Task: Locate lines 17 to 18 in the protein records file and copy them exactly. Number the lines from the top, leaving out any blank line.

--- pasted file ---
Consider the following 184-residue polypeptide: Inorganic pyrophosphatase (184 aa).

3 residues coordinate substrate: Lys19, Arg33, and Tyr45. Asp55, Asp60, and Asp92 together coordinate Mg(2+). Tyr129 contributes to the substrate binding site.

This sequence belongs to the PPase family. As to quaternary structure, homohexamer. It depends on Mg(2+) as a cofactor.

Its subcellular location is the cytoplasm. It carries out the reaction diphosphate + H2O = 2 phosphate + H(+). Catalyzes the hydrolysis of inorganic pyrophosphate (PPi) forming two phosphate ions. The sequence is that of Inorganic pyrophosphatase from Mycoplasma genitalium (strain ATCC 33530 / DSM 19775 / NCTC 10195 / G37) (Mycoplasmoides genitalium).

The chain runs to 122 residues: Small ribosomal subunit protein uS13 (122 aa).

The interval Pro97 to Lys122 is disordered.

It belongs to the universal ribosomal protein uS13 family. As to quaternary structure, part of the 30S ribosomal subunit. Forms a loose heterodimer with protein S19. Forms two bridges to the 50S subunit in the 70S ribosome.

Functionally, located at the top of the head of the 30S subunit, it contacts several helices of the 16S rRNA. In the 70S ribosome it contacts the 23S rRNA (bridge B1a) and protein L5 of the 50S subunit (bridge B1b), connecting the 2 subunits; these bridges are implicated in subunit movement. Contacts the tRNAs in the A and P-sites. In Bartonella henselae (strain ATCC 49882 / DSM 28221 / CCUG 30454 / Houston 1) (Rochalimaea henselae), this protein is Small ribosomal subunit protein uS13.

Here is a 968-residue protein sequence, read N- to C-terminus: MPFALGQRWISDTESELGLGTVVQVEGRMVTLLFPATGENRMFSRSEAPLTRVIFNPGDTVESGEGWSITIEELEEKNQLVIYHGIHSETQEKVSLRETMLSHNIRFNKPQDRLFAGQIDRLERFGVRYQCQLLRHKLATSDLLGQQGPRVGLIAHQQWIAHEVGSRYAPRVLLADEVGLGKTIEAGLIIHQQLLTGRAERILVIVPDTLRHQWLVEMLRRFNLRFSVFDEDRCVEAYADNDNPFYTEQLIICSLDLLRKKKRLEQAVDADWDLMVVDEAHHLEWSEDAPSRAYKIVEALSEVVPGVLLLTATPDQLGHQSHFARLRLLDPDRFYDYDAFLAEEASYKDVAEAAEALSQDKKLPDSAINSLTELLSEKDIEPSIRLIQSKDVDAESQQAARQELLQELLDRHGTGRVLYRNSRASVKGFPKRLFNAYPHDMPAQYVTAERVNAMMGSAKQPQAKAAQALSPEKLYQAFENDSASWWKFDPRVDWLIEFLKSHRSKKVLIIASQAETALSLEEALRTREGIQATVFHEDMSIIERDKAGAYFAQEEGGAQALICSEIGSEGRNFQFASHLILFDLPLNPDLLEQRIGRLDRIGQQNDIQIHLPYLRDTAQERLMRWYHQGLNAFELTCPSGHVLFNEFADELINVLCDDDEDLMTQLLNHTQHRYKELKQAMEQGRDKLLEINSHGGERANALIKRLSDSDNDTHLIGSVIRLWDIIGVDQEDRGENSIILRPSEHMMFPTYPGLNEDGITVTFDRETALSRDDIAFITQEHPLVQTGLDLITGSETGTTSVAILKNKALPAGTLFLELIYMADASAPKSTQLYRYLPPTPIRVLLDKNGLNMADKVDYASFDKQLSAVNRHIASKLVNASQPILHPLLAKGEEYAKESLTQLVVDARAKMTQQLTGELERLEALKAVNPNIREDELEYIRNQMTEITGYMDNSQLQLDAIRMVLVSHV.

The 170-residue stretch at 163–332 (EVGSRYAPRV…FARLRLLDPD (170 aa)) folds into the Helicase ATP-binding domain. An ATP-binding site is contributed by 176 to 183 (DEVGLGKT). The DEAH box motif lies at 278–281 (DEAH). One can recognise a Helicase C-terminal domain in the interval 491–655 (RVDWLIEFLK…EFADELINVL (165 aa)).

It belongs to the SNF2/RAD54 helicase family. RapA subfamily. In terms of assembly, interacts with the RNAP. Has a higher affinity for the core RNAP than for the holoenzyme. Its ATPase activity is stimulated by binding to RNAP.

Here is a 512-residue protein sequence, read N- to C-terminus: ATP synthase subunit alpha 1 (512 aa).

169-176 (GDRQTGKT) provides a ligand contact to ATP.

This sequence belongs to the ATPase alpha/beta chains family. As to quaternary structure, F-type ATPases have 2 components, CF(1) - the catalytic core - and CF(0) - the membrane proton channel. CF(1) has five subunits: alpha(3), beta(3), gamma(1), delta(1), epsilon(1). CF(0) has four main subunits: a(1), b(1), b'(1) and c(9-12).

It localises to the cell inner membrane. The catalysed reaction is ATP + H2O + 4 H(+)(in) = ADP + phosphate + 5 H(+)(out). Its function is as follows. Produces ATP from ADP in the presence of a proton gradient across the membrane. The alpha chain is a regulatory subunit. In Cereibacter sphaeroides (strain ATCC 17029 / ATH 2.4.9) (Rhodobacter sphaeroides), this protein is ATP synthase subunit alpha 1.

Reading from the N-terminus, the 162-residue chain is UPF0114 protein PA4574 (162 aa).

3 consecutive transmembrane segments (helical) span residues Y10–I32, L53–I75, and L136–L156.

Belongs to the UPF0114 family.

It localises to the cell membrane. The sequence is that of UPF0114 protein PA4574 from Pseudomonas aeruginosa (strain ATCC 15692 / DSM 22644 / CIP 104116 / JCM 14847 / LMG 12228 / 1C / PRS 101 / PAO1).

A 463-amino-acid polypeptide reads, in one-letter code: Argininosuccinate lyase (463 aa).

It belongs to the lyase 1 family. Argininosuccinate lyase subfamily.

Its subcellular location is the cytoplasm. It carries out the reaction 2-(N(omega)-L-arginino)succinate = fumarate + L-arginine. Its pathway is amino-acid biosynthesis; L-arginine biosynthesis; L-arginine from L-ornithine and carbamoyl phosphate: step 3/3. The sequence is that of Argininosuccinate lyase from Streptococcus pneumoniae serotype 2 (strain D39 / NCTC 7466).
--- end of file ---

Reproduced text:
3 consecutive transmembrane segments (helical) span residues Y10–I32, L53–I75, and L136–L156.

Belongs to the UPF0114 family.